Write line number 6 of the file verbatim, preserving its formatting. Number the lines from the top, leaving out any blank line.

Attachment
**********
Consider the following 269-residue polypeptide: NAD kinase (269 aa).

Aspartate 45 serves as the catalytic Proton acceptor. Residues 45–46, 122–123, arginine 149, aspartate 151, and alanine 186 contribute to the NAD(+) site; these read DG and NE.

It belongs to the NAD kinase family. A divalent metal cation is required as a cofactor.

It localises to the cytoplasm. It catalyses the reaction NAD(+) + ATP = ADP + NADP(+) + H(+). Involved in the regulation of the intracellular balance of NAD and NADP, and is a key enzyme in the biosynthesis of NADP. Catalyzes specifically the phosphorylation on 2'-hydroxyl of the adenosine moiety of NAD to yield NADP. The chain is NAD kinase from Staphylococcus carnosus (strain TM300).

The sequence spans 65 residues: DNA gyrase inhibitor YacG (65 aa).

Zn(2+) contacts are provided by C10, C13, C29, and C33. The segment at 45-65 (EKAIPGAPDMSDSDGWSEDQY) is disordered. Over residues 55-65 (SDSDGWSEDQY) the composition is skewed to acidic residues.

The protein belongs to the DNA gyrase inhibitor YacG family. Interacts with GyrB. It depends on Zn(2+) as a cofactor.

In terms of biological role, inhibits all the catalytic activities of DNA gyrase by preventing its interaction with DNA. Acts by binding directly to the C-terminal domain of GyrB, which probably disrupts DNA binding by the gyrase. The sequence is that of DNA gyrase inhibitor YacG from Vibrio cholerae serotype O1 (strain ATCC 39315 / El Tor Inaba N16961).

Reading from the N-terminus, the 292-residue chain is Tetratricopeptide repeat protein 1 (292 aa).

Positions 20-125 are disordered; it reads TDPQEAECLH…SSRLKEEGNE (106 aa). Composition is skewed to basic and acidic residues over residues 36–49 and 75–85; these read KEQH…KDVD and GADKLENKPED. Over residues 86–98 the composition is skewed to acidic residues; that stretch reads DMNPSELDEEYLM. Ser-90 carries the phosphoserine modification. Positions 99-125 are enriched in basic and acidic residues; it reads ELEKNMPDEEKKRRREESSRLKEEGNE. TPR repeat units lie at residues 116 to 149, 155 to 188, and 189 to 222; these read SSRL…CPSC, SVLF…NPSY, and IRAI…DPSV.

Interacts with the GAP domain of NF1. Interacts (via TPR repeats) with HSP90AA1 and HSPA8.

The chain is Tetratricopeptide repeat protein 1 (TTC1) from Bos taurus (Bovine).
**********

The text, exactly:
Zn(2+) contacts are provided by C10, C13, C29, and C33. The segment at 45-65 (EKAIPGAPDMSDSDGWSEDQY) is disordered. Over residues 55-65 (SDSDGWSEDQY) the composition is skewed to acidic residues.